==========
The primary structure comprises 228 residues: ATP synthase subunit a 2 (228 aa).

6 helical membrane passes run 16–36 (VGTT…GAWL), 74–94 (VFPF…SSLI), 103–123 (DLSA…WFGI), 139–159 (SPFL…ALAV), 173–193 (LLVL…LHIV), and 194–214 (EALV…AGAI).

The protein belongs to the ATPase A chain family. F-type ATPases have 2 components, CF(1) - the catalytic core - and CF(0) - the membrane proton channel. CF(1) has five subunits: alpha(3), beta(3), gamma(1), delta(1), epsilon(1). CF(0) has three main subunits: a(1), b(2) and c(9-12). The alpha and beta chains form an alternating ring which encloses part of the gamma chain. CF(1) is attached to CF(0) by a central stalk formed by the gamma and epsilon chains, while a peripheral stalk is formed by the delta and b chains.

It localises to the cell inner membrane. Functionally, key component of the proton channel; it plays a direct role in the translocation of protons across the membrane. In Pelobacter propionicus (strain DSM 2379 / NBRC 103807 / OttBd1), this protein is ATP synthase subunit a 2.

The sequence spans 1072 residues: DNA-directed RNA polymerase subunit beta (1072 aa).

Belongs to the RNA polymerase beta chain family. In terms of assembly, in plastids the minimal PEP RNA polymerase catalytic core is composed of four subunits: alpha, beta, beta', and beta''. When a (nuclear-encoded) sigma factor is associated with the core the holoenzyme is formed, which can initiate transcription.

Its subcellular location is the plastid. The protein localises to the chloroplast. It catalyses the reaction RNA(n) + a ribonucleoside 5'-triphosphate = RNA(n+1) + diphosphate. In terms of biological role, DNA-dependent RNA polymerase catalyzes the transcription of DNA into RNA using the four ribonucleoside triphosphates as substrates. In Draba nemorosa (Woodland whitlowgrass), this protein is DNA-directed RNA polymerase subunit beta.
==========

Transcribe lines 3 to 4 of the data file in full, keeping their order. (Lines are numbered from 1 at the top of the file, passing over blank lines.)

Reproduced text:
The protein belongs to the ATPase A chain family. F-type ATPases have 2 components, CF(1) - the catalytic core - and CF(0) - the membrane proton channel. CF(1) has five subunits: alpha(3), beta(3), gamma(1), delta(1), epsilon(1). CF(0) has three main subunits: a(1), b(2) and c(9-12). The alpha and beta chains form an alternating ring which encloses part of the gamma chain. CF(1) is attached to CF(0) by a central stalk formed by the gamma and epsilon chains, while a peripheral stalk is formed by the delta and b chains.

It localises to the cell inner membrane. Functionally, key component of the proton channel; it plays a direct role in the translocation of protons across the membrane. In Pelobacter propionicus (strain DSM 2379 / NBRC 103807 / OttBd1), this protein is ATP synthase subunit a 2.